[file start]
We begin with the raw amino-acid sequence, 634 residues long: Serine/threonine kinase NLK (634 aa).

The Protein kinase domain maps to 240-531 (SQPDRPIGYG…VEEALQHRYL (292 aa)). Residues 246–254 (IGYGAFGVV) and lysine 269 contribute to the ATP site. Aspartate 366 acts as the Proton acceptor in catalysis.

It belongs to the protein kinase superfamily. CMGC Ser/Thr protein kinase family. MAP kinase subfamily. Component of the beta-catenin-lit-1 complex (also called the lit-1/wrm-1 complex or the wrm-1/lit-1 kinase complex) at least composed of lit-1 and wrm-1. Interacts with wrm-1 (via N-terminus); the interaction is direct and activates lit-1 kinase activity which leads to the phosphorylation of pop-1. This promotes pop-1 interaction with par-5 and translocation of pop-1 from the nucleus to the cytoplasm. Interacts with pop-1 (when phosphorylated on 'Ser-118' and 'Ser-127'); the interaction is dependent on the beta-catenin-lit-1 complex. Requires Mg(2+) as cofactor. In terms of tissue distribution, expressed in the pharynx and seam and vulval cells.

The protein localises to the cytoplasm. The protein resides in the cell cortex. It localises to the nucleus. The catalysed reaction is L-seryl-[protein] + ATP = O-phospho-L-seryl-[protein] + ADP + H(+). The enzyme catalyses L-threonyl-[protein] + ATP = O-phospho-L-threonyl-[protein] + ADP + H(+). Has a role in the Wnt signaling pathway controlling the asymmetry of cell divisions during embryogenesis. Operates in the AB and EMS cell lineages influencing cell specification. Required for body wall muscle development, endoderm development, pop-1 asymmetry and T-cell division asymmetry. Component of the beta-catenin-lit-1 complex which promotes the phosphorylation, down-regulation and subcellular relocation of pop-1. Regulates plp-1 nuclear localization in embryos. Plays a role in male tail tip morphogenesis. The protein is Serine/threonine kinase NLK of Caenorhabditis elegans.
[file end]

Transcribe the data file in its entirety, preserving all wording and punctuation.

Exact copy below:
We begin with the raw amino-acid sequence, 634 residues long: Serine/threonine kinase NLK (634 aa).

The Protein kinase domain maps to 240-531 (SQPDRPIGYG…VEEALQHRYL (292 aa)). Residues 246–254 (IGYGAFGVV) and lysine 269 contribute to the ATP site. Aspartate 366 acts as the Proton acceptor in catalysis.

It belongs to the protein kinase superfamily. CMGC Ser/Thr protein kinase family. MAP kinase subfamily. Component of the beta-catenin-lit-1 complex (also called the lit-1/wrm-1 complex or the wrm-1/lit-1 kinase complex) at least composed of lit-1 and wrm-1. Interacts with wrm-1 (via N-terminus); the interaction is direct and activates lit-1 kinase activity which leads to the phosphorylation of pop-1. This promotes pop-1 interaction with par-5 and translocation of pop-1 from the nucleus to the cytoplasm. Interacts with pop-1 (when phosphorylated on 'Ser-118' and 'Ser-127'); the interaction is dependent on the beta-catenin-lit-1 complex. Requires Mg(2+) as cofactor. In terms of tissue distribution, expressed in the pharynx and seam and vulval cells.

The protein localises to the cytoplasm. The protein resides in the cell cortex. It localises to the nucleus. The catalysed reaction is L-seryl-[protein] + ATP = O-phospho-L-seryl-[protein] + ADP + H(+). The enzyme catalyses L-threonyl-[protein] + ATP = O-phospho-L-threonyl-[protein] + ADP + H(+). Has a role in the Wnt signaling pathway controlling the asymmetry of cell divisions during embryogenesis. Operates in the AB and EMS cell lineages influencing cell specification. Required for body wall muscle development, endoderm development, pop-1 asymmetry and T-cell division asymmetry. Component of the beta-catenin-lit-1 complex which promotes the phosphorylation, down-regulation and subcellular relocation of pop-1. Regulates plp-1 nuclear localization in embryos. Plays a role in male tail tip morphogenesis. The protein is Serine/threonine kinase NLK of Caenorhabditis elegans.